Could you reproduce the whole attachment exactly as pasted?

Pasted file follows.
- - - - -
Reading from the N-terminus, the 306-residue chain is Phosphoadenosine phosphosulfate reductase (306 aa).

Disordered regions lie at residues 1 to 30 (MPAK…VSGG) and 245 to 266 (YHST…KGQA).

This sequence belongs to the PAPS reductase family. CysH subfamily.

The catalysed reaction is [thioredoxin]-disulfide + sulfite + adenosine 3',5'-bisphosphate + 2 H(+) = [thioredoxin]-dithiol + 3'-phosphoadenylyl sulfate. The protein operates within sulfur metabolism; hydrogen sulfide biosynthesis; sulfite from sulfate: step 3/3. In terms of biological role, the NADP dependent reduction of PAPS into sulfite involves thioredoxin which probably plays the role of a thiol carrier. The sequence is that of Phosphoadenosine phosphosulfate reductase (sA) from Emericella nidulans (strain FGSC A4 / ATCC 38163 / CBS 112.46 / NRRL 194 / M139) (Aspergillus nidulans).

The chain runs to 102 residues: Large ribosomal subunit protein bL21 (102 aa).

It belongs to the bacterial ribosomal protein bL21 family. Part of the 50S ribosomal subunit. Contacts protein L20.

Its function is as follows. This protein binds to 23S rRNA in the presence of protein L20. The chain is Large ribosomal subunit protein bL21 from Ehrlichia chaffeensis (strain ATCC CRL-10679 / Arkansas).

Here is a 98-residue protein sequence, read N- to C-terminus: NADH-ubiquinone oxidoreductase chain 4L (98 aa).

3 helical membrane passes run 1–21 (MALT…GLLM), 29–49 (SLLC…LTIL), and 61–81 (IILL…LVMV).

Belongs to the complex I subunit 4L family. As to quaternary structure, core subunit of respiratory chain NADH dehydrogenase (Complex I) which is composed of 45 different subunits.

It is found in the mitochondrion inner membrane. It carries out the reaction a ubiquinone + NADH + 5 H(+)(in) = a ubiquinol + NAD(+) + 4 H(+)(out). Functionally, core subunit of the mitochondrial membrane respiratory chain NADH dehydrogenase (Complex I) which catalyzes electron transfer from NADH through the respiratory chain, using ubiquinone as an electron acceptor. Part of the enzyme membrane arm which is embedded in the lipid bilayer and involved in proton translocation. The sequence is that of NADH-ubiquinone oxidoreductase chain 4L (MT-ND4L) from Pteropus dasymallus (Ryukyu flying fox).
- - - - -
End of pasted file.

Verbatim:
Reading from the N-terminus, the 306-residue chain is Phosphoadenosine phosphosulfate reductase (306 aa).

Disordered regions lie at residues 1 to 30 (MPAK…VSGG) and 245 to 266 (YHST…KGQA).

This sequence belongs to the PAPS reductase family. CysH subfamily.

The catalysed reaction is [thioredoxin]-disulfide + sulfite + adenosine 3',5'-bisphosphate + 2 H(+) = [thioredoxin]-dithiol + 3'-phosphoadenylyl sulfate. The protein operates within sulfur metabolism; hydrogen sulfide biosynthesis; sulfite from sulfate: step 3/3. In terms of biological role, the NADP dependent reduction of PAPS into sulfite involves thioredoxin which probably plays the role of a thiol carrier. The sequence is that of Phosphoadenosine phosphosulfate reductase (sA) from Emericella nidulans (strain FGSC A4 / ATCC 38163 / CBS 112.46 / NRRL 194 / M139) (Aspergillus nidulans).

The chain runs to 102 residues: Large ribosomal subunit protein bL21 (102 aa).

It belongs to the bacterial ribosomal protein bL21 family. Part of the 50S ribosomal subunit. Contacts protein L20.

Its function is as follows. This protein binds to 23S rRNA in the presence of protein L20. The chain is Large ribosomal subunit protein bL21 from Ehrlichia chaffeensis (strain ATCC CRL-10679 / Arkansas).

Here is a 98-residue protein sequence, read N- to C-terminus: NADH-ubiquinone oxidoreductase chain 4L (98 aa).

3 helical membrane passes run 1–21 (MALT…GLLM), 29–49 (SLLC…LTIL), and 61–81 (IILL…LVMV).

Belongs to the complex I subunit 4L family. As to quaternary structure, core subunit of respiratory chain NADH dehydrogenase (Complex I) which is composed of 45 different subunits.

It is found in the mitochondrion inner membrane. It carries out the reaction a ubiquinone + NADH + 5 H(+)(in) = a ubiquinol + NAD(+) + 4 H(+)(out). Functionally, core subunit of the mitochondrial membrane respiratory chain NADH dehydrogenase (Complex I) which catalyzes electron transfer from NADH through the respiratory chain, using ubiquinone as an electron acceptor. Part of the enzyme membrane arm which is embedded in the lipid bilayer and involved in proton translocation. The sequence is that of NADH-ubiquinone oxidoreductase chain 4L (MT-ND4L) from Pteropus dasymallus (Ryukyu flying fox).